By Scott Westerman
Listen to an audio version of this message.

“Once a photograph of the earth, from the outside, is available, a new idea, a powerful as any in history will be loosed.” ~ Fred Hoyle – 1948

The Earth at Night

One year ago this week, I waded through a massive throng of people who were crammed into the 160 acre postage stamp of simulated sensation that is the Disneyland Resort in California. It was the first night that the parks were decked out for the December holidays and the regulars filled the place to envelope themselves in the cacophonic sights and sounds of manufactured experience.

Disneyland at Night

The next morning, I awoke to find a video link in my email inbox. It was “Overview”, a short film created by something called “The Planetary Collective”, detailing the reactions astronauts have to their experiences in space.

The men and women we send to the heavens are trained in objective science. They observe, measure and analyze sensory input with Vulcan logic in an attempt to understand the most fundamental laws of time and space.

It may be surprising, then, to learn that the insights they bring back to earth go beyond the systematic enterprise of organized thought, into another dimension.

“When we look down at the earth from space,” ISS Astronaut Ron Garan tells us, “we see this amazing, indescribably beautiful planet that looks like a living breathing organism. but we also see something that is extremely fragile.”


From a distance they see the majesty of the aurora, the small flashes of light in the middle of a thunderstorm and the deep, fundamental colors of land and sea. They also see the impact of erosion, deforestation, wildfires and air pollution. And they develop a visceral realization of how all life on earth is shielded by a thin layer of atmosphere with the thickness of a planetary contact lens. This permeable skin is as sensitive to our earthly actions as is our own to the touch of a burning match.

The common sensation that these celestial explorers experience is a sharpened awareness of how every individual action impacts our future as a species, for better or worse.

My friend Kevin Epling lost a son to suicide in the wake of a bullying experience. Kevin believes that those who do nothing in the face of tyranny and injustice can be just as guilty as those who perpetrate it. We are either working toward making the world stronger, better, safer, or we are contributing to it’s destruction.

There is no in-between.

As we watch the my-way or the highway culture that continues to proliferate across a political and spiritual spectrum, fueled by improvised explosive devices and Internet vitriol, it’s easy to become numb and do nothing. After all, what difference can one person make in the face of a gang, a dogma, an AK-47?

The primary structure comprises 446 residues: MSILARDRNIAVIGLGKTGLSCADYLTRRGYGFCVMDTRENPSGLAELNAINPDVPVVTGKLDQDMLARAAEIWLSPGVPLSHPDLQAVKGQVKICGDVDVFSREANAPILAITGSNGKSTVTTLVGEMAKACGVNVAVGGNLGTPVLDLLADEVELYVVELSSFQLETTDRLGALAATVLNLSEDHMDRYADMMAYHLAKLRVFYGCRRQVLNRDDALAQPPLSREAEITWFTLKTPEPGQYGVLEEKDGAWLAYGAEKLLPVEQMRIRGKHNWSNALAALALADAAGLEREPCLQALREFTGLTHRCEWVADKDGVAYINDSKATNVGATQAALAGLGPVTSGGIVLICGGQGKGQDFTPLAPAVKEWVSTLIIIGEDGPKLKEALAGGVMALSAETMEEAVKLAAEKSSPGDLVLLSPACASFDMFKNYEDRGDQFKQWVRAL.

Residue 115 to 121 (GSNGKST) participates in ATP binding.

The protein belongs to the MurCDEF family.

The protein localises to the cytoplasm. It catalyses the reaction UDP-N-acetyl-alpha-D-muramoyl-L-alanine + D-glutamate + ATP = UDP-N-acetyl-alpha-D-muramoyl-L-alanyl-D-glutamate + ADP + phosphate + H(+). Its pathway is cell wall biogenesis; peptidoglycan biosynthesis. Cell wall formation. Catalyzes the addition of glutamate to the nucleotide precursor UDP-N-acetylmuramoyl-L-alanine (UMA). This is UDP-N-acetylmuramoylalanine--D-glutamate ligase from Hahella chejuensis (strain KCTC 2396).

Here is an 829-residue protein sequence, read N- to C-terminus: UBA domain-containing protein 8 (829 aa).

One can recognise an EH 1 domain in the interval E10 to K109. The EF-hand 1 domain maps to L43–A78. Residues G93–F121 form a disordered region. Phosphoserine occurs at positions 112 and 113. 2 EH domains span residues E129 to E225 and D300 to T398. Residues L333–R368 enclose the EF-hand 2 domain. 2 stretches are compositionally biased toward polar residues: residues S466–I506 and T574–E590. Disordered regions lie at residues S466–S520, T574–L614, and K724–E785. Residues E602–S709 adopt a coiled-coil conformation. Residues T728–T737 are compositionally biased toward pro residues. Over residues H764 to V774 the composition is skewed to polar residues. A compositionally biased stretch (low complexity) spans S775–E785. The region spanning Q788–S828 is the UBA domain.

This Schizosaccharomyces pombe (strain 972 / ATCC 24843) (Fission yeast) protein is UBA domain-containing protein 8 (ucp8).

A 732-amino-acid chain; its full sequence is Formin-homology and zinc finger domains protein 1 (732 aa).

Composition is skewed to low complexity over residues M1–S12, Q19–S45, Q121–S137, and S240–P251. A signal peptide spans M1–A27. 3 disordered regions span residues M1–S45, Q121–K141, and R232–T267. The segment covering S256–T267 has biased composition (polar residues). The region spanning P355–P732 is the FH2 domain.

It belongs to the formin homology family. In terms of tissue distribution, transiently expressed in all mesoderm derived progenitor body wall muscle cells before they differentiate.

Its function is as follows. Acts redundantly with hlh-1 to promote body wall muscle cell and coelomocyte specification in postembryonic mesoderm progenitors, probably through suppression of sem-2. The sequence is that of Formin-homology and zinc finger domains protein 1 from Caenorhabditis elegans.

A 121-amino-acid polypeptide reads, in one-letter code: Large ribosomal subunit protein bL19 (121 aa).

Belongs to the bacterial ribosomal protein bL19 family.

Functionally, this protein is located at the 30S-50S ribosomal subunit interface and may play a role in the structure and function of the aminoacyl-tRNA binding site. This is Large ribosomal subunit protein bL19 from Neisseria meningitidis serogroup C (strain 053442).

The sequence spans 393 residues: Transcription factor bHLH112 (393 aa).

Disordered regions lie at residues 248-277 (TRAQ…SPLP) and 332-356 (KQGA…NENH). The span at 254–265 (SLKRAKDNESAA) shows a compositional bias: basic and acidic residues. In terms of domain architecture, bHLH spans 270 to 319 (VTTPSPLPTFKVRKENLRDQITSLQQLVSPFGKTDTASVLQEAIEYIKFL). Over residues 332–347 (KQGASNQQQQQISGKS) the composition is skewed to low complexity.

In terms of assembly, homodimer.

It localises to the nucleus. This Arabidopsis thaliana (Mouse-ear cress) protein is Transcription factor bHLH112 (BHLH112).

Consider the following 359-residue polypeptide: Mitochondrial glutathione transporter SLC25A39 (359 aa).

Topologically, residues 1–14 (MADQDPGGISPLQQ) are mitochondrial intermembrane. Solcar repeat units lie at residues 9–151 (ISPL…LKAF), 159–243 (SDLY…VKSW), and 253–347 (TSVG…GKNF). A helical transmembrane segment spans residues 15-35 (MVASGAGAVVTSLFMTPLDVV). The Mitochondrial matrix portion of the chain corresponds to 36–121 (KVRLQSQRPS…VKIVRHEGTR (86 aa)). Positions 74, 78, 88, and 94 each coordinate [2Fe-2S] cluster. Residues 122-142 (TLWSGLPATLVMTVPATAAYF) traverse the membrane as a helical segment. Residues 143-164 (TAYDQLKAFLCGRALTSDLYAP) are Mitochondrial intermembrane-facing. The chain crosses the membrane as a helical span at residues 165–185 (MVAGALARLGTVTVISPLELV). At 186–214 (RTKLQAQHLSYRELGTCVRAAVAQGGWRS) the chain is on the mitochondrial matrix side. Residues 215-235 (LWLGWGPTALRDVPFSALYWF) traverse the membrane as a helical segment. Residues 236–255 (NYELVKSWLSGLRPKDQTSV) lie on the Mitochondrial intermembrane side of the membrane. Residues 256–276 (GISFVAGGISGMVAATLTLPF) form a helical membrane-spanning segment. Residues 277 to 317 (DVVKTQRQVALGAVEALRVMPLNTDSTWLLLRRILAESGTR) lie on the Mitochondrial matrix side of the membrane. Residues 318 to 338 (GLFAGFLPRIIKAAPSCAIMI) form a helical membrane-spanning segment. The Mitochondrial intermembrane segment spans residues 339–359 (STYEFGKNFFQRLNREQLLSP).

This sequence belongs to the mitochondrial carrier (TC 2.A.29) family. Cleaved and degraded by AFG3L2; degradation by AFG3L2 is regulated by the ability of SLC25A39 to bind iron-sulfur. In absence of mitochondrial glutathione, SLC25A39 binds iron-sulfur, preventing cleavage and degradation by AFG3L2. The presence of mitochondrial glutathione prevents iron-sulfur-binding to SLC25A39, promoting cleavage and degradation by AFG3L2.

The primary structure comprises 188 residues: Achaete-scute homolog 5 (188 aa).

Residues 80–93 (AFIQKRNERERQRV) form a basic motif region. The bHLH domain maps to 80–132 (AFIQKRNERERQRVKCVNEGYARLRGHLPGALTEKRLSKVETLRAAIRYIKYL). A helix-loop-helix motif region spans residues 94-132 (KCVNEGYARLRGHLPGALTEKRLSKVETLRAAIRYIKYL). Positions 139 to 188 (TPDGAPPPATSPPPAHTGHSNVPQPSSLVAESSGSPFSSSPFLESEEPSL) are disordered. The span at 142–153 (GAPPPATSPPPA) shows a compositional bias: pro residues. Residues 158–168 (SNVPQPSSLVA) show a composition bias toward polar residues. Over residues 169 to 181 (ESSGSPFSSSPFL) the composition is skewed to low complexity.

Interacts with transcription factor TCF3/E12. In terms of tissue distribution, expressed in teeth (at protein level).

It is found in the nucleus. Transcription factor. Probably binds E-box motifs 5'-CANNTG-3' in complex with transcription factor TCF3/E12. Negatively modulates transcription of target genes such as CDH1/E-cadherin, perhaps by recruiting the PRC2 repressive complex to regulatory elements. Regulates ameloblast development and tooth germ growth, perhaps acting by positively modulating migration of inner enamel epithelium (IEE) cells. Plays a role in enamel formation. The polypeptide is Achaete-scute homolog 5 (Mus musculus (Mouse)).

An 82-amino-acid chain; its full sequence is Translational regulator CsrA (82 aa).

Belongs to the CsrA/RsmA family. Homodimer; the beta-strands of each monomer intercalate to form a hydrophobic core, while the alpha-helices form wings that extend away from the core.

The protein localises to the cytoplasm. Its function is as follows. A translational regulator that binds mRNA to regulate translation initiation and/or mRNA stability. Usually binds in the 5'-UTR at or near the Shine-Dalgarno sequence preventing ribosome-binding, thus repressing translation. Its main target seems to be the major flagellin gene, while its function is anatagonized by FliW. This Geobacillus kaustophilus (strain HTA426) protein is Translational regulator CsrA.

Magaret Mead

In fact, one person can have a huge impact. Every movement began as an idea in the mind of a single individual who had the fire and desire to take action. Pick your favorite hero, or the worst of history’s villains. They were catalysts for change who rallied others behind them.

More than a few came to prominence because the apathy of the masses allowed their small group of warriors to dominate the stage. Some were men and women of compassion who lived their own lives as an example to others. Others fomented fear, uncertainty and doubt, attacking and silencing the opposition to get their way. Many of the ideas of the best and worst humans who have walked the earth survived beyond their own biological life spans and still impact the world today.

New influencers are emerging every day. From a distance, we may not know their names. But each of us, right now, is helping to create a world that our ancestors will either celebrate or deride.

We are one species with one destiny. We are not going to survive if we don’t think about ourselves in that way. If my fellow man suffers than I suffer. If I allow ignorance, sickness and hunger to proliferate, I am weakening the fabric of humanity.

Cloudy Earth

The earth is perfectly distanced from the sun to sustain life, notes ISS Astronaut Nicole Stott,  And after you’ve seen it from space, “ kind of take that reverse role on that we need to be taking care of it…I don’t know how you can’t have a greater appreciation for it after you’ve seen it that way.”

Here’s a link to the “Overview” film. I hope you’ll take some time this week to watch it and to think about how powerful our own actions, or inactions, can be.